With a considerable level of anticipation that the Phillies will experience some turnover with their pitching staff leading to next season, it feels as though fans and media alike have begun to say goodbye to certain hurlers. Who replaces those arms promises to be the focus of the team’s offseason.
A candidate to fill a void in the Phillies’ rotation next is former big leaguer Adam Loewen, who the Phillies acquired earlier this season as a free agent.
Loewen, a left-hander, has been to the majors twice. His initial ascension to the big leagues was as a pitcher with the Baltimore Orioles after he was selected as the fourth overall draft pick in 2002, two places before Zack Greinke and three spots prior to Prince Fielder.
He last pitched in the majors in 2008 as a 24-year-old. After suffering a stress fracture in his throwing elbow, having a four-and-a-half inch long titanium screw surgically inserted into the joint and dealing with lasting complications from the ailment, it became apparent, at the time, that Loewen’s pitching career was finished.
The British Columbia native would spend that following off-season working on his offense and showed enough to the Toronto Blue Jays that they offered him a contract to begin a new path to the big leagues, as a position player.
As an outfielder, Loewen again reached the top level of the sport, playing in 14 games with the Blue Jays in 2011, batting .188 with a home run and four RBI. After a couple more years in the minors trying to climb the developmental ladder with in the Mets’ and Blue Jays’ systems, he was told his time was up as a hitter. Last winter, however, Loewen got the itch to pitch and his career was reborn once again.
“I wanted to continue at the time, but the decision was made for me,” Loewen stated. “But, I’m not bitter about it anymore. I love pitching and maybe it’ll work out for the better.”
Back on the mound, Loewen got some exposure in front of multiple teams. The Phillies offered him a minor league contract after the 2014 campaign began.
Loewen’s return to the mound was assisted by his best friend former pro backstop and current coach Cole Armstrong, who helped with bullpen sessions and long toss programs.
The six-foot-six 235-pounder also offered credit to Double-A Reading’s pitching coach for helping him get his groove back.
“Dave Lundquist and I have really been on the same page this whole time. I feel like he’s really helped me with my development and getting the feel back for my pitches,” Loewen explained.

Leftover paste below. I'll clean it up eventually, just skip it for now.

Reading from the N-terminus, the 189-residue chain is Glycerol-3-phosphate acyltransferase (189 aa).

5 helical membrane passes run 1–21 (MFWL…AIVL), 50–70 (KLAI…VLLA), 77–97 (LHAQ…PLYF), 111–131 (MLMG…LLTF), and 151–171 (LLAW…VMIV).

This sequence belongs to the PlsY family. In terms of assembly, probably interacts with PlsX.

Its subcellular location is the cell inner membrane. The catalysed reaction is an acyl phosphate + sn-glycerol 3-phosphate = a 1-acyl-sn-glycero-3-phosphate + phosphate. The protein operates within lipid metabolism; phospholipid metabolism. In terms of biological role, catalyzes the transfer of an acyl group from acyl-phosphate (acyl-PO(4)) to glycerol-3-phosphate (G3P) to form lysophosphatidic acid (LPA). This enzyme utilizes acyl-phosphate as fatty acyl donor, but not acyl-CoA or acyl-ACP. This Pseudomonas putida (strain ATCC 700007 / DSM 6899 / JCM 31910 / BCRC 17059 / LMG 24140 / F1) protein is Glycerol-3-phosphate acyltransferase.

Lundquist asserted that he saw loads of progress in the 30-year-old’s efforts during his time with the Fightins this year.
“When he first got here, the biggest thing he needed was reps off the mound, as many as we could get him. Then he slowly but surely began getting into his natural rhythm with his release point and arm speed and spin on the baseball,” Lundquist stated. “He finally started getting comfortable with everything and we saw a lot of development. He put together a lot of quality starts for us”.
This season, Loewen posted a 5-5 record with a 3.25 ERA along with a 6.65 K/9 mark in 19 combined starts for Class A Advanced Clearwater and Double-A Reading. He wrapped up a stretch in which he tossed nine consecutive quality starts for Reading on August 9th. Loewen tallied 2.52 ERA over his final 12 starts of the season.
While the results where what Loewen says he expected of himself, the durability of his formerly troubled arm came as a surprise. He seemed to anticipate fatigue or discomfort, but those never came. In their place were added arm strength and stamina.
Loewen is equipped with a fastball that, in the low 90’s, registers a bit lower on the velocity scale than it did when he was a rising prospect that held MLB All-Stars Chipper Jones, Mark Teixeira and Derrek Lee hitless in the inaugural World Baseball Classic in 2006.
His secondary pitches are also just slightly varied from his initial run as a hurler.
“My two-seamer actually tails now rather than cuts. Everything used to cut. Now, I have a four-seamer that naturally cuts and the two-seamer I can kind of put where I want to with the fastballs going both ways,” Loewen said, mentioning that he also mixes in change ups, sliders and an occasional curve ball to keep the opposition guessing.
Expect the tenacious trouper to get a solid look in front of Phillies coaches and brass next preseason with a true shot at making the starting rotation. Loewen is confident that he’ll be able to contribute on the mound at the top level.
“I’ve gone from Double-A to the big leagues before and that was my first jump to the big leagues,” Loewen said, when asked if he felt like he was ready to compete at the big league level again. “I feel like I’m ready. I feel like I did when I last got on the mound when I was 24-years-old.”